In the period after the Gulf War, Iraqi and international medical personnel noted a rapid increase in the number of childhood cancers, particularly leukaemia. At the same time UN and humanitarian aid workers were reporting that Iraqi children were playing with empty ammunition shells, tanks that had been destroyed by DU ordinance, and radioactive bullets that still litter wide areas of Iraq. It seemed reasonable to conclude that links existed (and continue to exist) between the radioactive debris – ‘radioactive bullets…now being used by many children in Iraq as toys’ – and the growing incidence of cancer. (It significant that the testing of DU penetrators in New Mexico has been linked to ground water poisoning; and that for similar reasons there has been fierce local opposition to the locating of test ranges in Minnesota and South Dakota.) In fact the hazards of DU ordinance are widely recognised. The US Food and Drug Administration (FDA) has estimated that tank crews firing DU shells receive the equivalent of one chest X-RAY every 20 to 30 hours. When, in late 1992, the director of the Albert Schweitzer Institute arrived in Berlin carrying a DU penetrator found in Iraq he was immediately arrested and charged with ‘releasing ionising radiation’. The radioactive penetrator was quickly consigned to a lead-lined box. An Aid worker in Basra testified that he had witnessed a child playing with hand puppets made out of DU penetrator shells. Another child, known to have played with DU shells, later developed leukaemia.
The UK Atomic Energy Authority had warned the Ministry of Defence that children would be badly affected by radiation if DU ordinance were used in the Gulf. Thus a memorandum sent to the ministry noted that when DU shells strike tanks and other targets they through up ‘toxic and carcinogenic’ dust: ‘Children playing in or even looking in, burnt out vehicles, with such contamination set to last as long as the earth. Documents released under the US Freedom of Information Act stated that the American, British and Saudi armies fired about 4,000 depleted – uranium tipped tank rounds, and that US Air Force A-10 aircraft fired around 940,000 30mm bullets. The A10’s used DU ordinance against tanks, other armoured vehicles, trucks and roads. Here it is suggested that as much as 300 metric tons of radioactive uranium litter wide areas of Kuwait and Iraq, and that the ionising radiation (both alpha and gamma) is known to be carcinogenic. The US Army has admitted that some soldiers were unknowingly exposed to DU radiation during the Gulf War – a circumstance thought by many observers to have contributed to the so-called Gulf War Syndrome that continues to afflict tens of thousands of Coalition personnel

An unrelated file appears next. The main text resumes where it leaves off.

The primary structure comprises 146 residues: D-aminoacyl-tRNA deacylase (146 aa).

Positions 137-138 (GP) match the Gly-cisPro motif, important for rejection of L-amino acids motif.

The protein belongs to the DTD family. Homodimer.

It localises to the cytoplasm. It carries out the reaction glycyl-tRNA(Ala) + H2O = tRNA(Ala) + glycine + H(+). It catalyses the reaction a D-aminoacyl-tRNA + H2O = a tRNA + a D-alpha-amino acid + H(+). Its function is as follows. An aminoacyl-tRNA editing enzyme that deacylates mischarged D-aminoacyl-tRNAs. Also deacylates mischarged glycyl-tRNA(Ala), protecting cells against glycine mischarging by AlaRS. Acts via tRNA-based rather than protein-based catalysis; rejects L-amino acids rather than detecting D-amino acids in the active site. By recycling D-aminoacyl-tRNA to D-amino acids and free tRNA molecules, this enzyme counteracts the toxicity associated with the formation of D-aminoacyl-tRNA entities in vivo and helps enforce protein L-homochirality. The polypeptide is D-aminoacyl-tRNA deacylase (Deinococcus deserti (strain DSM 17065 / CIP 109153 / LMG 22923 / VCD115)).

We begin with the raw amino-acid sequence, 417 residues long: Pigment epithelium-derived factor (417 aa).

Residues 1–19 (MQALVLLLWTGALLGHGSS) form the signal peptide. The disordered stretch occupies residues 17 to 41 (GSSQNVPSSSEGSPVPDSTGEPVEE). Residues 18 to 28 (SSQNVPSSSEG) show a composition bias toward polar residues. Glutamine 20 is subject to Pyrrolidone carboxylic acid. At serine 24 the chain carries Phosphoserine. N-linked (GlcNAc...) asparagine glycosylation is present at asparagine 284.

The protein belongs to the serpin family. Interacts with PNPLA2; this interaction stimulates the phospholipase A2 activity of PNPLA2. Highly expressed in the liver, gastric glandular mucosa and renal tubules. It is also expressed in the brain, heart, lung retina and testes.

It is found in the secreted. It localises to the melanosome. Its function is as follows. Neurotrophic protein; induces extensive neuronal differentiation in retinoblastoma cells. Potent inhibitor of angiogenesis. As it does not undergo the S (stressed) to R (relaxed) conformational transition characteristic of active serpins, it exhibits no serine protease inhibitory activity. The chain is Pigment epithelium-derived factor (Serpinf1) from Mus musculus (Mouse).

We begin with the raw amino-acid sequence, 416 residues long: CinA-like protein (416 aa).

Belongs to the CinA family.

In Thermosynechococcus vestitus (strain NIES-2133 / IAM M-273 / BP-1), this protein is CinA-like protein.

A research paper published in June 1994 by the Amsterdam based Stitching LAKA documentation centre noted that DU ordinance ‘passed the battlefield tests in Iraq'; and pointed out that supplying depleted uranium to the US forces was the cheapest way to dispose of nuclear waste. Again emphasis is given to the mounting evidence of the growing incidence of radiation linked diseases in the Iraqi population: ‘The new types of lingering morbidity introduced by the most toxic war in history will include an estimated 800 tons of DU dust and fragments that will continue blowing across the devastated Arabian peninsula ecosystem for enough decades into the future to make this process well known in the annals of medicine.’ In January 1992 the US Census Bureau estimated that life expectancy for the surviving Iraqi population had declined by 20years for men and 11years for women. Radioactive pollution had contributed to this situation. Nuclear bombs had not been used but Iraqi nuclear plant had been bombed, releasing radiation into the atmosphere, and the use of depleted uranium ordinance had ensured that massive volumes of radioactive substances would remain a permanent feature of the Iraqi environment.